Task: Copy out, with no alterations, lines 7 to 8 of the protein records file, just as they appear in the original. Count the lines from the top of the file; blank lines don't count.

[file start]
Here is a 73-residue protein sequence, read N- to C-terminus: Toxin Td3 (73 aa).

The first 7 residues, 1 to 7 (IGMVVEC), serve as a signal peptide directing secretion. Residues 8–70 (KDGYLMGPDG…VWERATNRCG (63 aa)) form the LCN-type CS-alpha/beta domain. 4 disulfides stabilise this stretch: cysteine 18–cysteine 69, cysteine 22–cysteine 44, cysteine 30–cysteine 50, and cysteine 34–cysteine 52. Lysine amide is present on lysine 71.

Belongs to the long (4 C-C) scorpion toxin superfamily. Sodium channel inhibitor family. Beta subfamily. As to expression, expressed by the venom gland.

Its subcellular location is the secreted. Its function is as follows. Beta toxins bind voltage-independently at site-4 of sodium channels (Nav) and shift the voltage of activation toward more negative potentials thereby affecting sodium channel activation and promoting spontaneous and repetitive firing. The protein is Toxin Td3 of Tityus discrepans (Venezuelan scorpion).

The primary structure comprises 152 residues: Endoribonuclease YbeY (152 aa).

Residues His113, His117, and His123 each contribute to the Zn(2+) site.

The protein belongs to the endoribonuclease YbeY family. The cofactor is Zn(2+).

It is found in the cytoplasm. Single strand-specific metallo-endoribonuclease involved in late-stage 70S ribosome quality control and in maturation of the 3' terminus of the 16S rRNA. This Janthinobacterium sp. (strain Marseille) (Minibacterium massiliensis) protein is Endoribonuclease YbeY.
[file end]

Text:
The protein belongs to the endoribonuclease YbeY family. The cofactor is Zn(2+).

It is found in the cytoplasm. Single strand-specific metallo-endoribonuclease involved in late-stage 70S ribosome quality control and in maturation of the 3' terminus of the 16S rRNA. This Janthinobacterium sp. (strain Marseille) (Minibacterium massiliensis) protein is Endoribonuclease YbeY.